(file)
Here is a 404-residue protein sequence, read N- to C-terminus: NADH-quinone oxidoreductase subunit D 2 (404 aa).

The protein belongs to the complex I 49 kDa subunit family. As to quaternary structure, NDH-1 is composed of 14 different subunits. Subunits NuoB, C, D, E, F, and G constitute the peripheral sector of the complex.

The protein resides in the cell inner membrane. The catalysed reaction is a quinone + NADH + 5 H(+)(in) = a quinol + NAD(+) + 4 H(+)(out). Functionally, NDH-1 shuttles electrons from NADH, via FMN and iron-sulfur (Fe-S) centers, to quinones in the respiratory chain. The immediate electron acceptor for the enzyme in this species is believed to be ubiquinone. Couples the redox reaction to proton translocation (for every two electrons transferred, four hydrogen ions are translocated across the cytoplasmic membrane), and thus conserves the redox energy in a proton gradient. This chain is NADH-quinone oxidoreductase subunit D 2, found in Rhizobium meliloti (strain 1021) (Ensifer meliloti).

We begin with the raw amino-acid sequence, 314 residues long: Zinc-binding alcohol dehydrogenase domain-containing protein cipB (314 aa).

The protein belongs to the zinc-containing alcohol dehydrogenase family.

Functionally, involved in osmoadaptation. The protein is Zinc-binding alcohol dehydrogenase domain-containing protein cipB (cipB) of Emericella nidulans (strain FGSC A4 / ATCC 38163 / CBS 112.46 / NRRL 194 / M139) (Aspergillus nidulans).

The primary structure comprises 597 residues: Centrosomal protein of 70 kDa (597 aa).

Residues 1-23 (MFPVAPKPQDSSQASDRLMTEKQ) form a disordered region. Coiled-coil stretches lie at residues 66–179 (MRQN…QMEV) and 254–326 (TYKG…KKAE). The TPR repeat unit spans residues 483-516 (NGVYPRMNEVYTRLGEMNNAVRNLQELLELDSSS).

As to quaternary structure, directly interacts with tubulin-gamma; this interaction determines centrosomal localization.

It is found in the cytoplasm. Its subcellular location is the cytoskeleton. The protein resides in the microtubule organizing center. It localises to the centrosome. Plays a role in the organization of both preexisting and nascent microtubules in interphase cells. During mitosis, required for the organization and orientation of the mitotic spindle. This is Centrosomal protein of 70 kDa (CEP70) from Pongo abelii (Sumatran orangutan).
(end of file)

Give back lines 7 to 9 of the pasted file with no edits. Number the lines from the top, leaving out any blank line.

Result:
The primary structure comprises 597 residues: Centrosomal protein of 70 kDa (597 aa).

Residues 1-23 (MFPVAPKPQDSSQASDRLMTEKQ) form a disordered region. Coiled-coil stretches lie at residues 66–179 (MRQN…QMEV) and 254–326 (TYKG…KKAE). The TPR repeat unit spans residues 483-516 (NGVYPRMNEVYTRLGEMNNAVRNLQELLELDSSS).

As to quaternary structure, directly interacts with tubulin-gamma; this interaction determines centrosomal localization.